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Beat the Deadline on Hits All the Christians

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Those were some amusing, and quite affectionate, nicknames at The Nation in my time there (1994-98) for Alexander Cockburn (whose column is called “Beat the Devil,” after the 1953 film) and Christopher Hitchens. I’m only three-quarters through the fascinating piece in The New Yorker, and although I have a few things to add, I’m going to wait till I finish. In the meantime, Cockburn (whose name is pronounced co-burn, for those who are still mispronouncing it) reprints what he says is his entire exchange with reporter Ian Parker on his website, Counterpunch.

I haven’t read it yet, so I’m not endorsing anything, although I’ll gladly say that Parker’s prose style is like a pitcher full of fresh lemonade after Malcolm Gladwell’s very interesting but not particularly sparkling story (must everyone be characterized by how much and what color hair he has?). I’ll also add—from my vantage point midway through the piece, so don’t jump on me if I’m wrong—that the history of The Nation in the ’80s and ’90s, thorough and necessarily subjective, lives in great part in the brain of former editor JoAnn Wypijewski, and I was surprised she wasn’t quoted as well; nor was Katha Pollitt, who’s had her own intellectual conflicts with the Hitch over the past few decades. Anyway, I look forward to finishing Parker’s story and checking back in about it then.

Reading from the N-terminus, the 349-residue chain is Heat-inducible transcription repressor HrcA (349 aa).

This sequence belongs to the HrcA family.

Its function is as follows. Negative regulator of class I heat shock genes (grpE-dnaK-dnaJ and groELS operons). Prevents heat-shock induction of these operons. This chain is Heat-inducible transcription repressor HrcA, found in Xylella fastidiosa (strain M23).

Completely trivially, I laughed when I read that Hitchens’ father had counseled him “Don’t let them see you with just your socks on,” because the sight of Cockburn’s wet, muddy, enormous boots on the center Nation library table after a rainstorm is one I will never forget. I thought they were rude and outrageous and kind of cool, but the newspapers were getting wet.


I wrote about Ian Parker’s piece on my blog because it clarified a great deal for me. Hitchen’s writing style is overshadowed by the anger, the brutal spitefulness of his approach to life. i’m not too fussed about his drinking, or his mid life change regarding politics, it’s the sheer meanness that turns me off re Hitchens.

Parker highlighted some key issues that have contributed to this fact.

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